22 years. That’s how long I’ve been working for AT&T. When I was hired in 1996, I certainly didn’t foresee that tenure. In fact, when I got married, I told my husband I tended to quit things (relationships, jobs, cities) after 7 years. It didn’t bode well for long-term wedded bliss (though 17 happy years and counting now).
So when I was asked to offer some advice for thriving over the arc of a career in corporate America, I used the opportunity to look back and compile these five tips, many of which only revealed themselves to me over time:
The dictionary defines this as persistent in maintaining or seeking something valued. Angela Duckworth calls it “grit” — passion coupled with perseverance. Whatever it’s called, it about holding steadfast to your goals, even when the progress is slow and the obstacles many. I’ve always believed that it’s better to be lucky than good, and it’s better than both to have grit. Tenacity is about more than just steady and dependable performance — it’s about a drive for results that perseveres past sidetracks and setbacks. It’s about staying in the game and at the table. And it’s essential.
The sister in many ways to tenacity is resilience — the ability to bounce back after failure. In every career there will be stumbles. As Teddy Roosevelt said, there is no effort without error and shortcoming. But it’s not the fall that defines a person — it is the standing back up. Over the course of my career I’ve come to view setbacks, as frustrating and heart-breaking as they can at times be, as small gifts. If you stay in the moment of what went wrong, and if you are prepared to dig deep to really understand the failure, you will learn something important about who you are, what you are made of and how effectively you work and lead. Looking back, I can honestly say that some of my biggest setbacks opened doors to some of my most rewarding successes.
It is also through resilience that confidence is born. Confidence in my opinion is not about knowing that you are right, it’s about not fearing that you are wrong. Do something new and risky and a little bit scary every day. The results will be extraordinary.
This perhaps was the hardest lesson for me to learn, and it took many years of being far too influenced by the opinion and judgment of others before I learned it. When you are overly invested in what others think of you, you spend too little time developing your own authentic voice. Here’s what I finally learned: what other people think of you is none of your business.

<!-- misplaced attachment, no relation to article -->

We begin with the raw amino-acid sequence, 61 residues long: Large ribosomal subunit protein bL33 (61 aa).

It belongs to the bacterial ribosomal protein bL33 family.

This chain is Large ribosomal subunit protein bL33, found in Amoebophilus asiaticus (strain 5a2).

By this I don’t mean to suggest that you should ignore genuine feedback offered to further your advancement and development. Honest feedback is a gift. But ignore the critics and the naysayers — they will stifle your creativity, have you second guessing your positions and ultimately undermine your ability to make unique and wonderful contributions.
In this all-connected always-on digital world, where your email and newsfeed always beckon, carving out some time for stillness has become more essential than ever. There are many ways to find some zen — a walk in nature, a meditation app, even working on an old-fashion jigsaw puzzle can do it for me. The key is stepping away from the pings and the buzz and calming the constant RSS feed in your brain.
Research tell us that ten minutes of stillness in the morning, before you check your emails and twitter feed, can lead to a more productive day. Ten minutes of calm at night can lead to better sleep. So, turn off social media, fire up your Apple Music Meditation Mix, sit back for 10 mins and try to do nothing.
Gratitude is the art of being thankful every day, in good times and bad, for the people and places and things of your life. It is said that gratitude strengthens relationships, improves health, reduces stress, and attracts positive energy. And it’s easy to do. If you end each day by taking three minutes to think about three things you are grateful for, you are on your way to an attitude of gratitude.
The enemy of gratitude is comparison. Beware comparison, it is a thief. It will rob of your pride and your contentment. Iyanla Vanzant has called comparison an act of violence against the self. This is one lesson I am constantly relearning. Gratitude reminds us that who we are and what we have is enough. So, stay focused on your journey, be grateful for those that travel with you and allow your light to shine.
Originally published at medium.com